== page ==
Spain needs to ask for bailout to activate ECB bond purchases

Draghi says “strict conditions” will be imposed in exchange for help

Madrid - 06 Sep 2012 - 15:41
ECB chief Mario Draghi during Thursday's press conference.
ECB chief Mario Draghi during Thursday's press conference. BORIS ROESSLER (EFE)

The “unlimited” sovereign bond-repurchasing program approved Thursday by the European Central Bank’s Governing Council left the ball firmly in Spain and Italy’s court if they want to avail themselves of the mechanism to lower their borrowing costs.

At a news conference after the meeting, ECB President Mario Draghi reiterated that any country seeking intervention by the bank in the secondary market would have to first ask the European Financial Stability Facility (EFSF) and its planned permanent successor, the European Stability Mechanism (ESM), to intervene in the primary market for government bonds. Such assistance will come with “strict” strings attached.

“Governments must stand ready to activate the EFSF/ESM in the bond market when exceptional financial market circumstances and risks to financial stability exist — with strict and effective conditionality in line with the established guidelines,” Draghi said.

Failure to meet the conditions imposed for help from the EFSF and the ESM will result in the ECB abandoning the purchase of bonds of the euro-zone member in question and even the sale of the bonds it has already purchased.

It’s all in the hands of the governments of Spain and of Europe”

The new ECB program, which has been named Outright Monetary Transactions (OMTs), was approved by the ECB monetary policy board unanimously, with the exception of one “dissenting voice,” presumably Germany’s.

The previous program — the Securities Market Program — which has been replaced by OMTs had no conditions attached. Now, Draghi said, countries can opt for a full bailout or an “enhanced” credit line. “It’s very much up to governments themselves to decide the precise shape of conditionality.” Draghi said the IMF would also be invited to participate in the program.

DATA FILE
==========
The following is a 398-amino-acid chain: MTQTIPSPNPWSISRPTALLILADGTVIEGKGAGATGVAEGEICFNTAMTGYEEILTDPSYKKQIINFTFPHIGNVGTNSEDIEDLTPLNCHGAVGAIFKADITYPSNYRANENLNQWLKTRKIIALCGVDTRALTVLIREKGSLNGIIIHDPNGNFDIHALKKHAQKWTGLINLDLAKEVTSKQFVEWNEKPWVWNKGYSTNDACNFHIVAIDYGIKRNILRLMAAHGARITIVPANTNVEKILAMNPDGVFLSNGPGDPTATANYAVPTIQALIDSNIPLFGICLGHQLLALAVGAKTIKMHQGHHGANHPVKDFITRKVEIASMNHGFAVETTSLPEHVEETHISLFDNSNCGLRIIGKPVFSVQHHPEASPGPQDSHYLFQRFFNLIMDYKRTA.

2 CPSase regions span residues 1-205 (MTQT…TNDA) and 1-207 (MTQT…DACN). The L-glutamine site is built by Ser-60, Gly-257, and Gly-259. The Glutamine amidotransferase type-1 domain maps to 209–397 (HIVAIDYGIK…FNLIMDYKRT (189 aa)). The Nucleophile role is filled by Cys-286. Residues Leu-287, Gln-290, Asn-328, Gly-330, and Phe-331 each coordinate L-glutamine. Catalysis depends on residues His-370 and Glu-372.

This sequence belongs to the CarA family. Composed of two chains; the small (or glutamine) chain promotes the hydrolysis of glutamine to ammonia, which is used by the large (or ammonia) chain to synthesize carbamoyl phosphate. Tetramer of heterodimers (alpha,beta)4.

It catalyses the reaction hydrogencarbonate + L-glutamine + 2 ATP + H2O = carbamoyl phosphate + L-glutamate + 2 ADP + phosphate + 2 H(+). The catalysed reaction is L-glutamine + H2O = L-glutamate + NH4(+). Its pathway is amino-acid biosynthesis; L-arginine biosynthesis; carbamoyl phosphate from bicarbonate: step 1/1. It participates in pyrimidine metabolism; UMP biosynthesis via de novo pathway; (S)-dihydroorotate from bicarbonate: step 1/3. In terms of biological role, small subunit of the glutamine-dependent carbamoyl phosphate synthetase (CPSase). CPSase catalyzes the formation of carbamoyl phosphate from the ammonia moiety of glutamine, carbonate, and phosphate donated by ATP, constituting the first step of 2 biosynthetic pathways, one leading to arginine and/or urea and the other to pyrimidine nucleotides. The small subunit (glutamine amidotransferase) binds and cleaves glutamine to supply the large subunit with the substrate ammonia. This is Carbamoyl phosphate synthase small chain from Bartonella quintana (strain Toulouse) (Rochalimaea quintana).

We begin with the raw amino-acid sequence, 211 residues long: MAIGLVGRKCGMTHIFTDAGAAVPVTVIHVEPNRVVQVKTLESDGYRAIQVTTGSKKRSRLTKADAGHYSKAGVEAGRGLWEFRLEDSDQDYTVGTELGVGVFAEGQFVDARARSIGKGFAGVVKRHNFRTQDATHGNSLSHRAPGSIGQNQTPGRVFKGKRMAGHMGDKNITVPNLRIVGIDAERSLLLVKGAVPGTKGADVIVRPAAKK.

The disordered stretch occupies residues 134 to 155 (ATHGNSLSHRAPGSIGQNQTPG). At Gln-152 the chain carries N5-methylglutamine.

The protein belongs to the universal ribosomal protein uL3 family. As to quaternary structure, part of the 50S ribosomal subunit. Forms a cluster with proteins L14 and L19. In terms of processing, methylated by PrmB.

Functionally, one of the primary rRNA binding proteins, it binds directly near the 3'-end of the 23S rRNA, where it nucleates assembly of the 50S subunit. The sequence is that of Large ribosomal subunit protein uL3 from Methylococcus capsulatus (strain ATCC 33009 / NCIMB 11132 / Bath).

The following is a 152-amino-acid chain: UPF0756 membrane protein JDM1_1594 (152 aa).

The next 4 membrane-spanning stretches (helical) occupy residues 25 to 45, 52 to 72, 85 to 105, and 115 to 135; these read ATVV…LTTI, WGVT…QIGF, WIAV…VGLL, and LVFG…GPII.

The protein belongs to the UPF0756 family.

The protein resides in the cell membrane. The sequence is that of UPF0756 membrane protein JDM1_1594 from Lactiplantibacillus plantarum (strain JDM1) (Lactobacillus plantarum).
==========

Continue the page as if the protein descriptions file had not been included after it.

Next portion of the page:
Asked if Spain would be able to avail itself of the new scheme before the large amount of Spanish debt that has to be refinanced in October, Draghi limited himself to noting: “It’s in the hands of the government of Spain and the governments of Europe.”

The ECB will buy sovereign debt with maturities of between one and three years. This will also include, for example, 10-year government bonds with up to three years left to maturity.

The ECB will look at yields, yield spreads, volatilities and other factor in determining whether intervention is required. The program will be implemented with a great deal more transparency than the previous one, with regular publication of interventions, details of the bonds purchased, the amount purchased and the countries involved.

Draghi said “purchases of bonds would be adequate to reach our objectives,” adding that there would also be no time limit to intervention.

He justified the move despite German objections on the need to restore order in the financial markets and facilitate the ECB’s implementation of monetary policy.

“OMTs will enable us to address severe distortions in government bond markets which originate from, in particular, unfounded fears on the part of investors of the reversibility of the euro,” the ECB chief said. Hence, under appropriate conditions, we will have a fully effective backstop to avoid destructive scenarios with potentially severe challenges for price stability in the euro area.”

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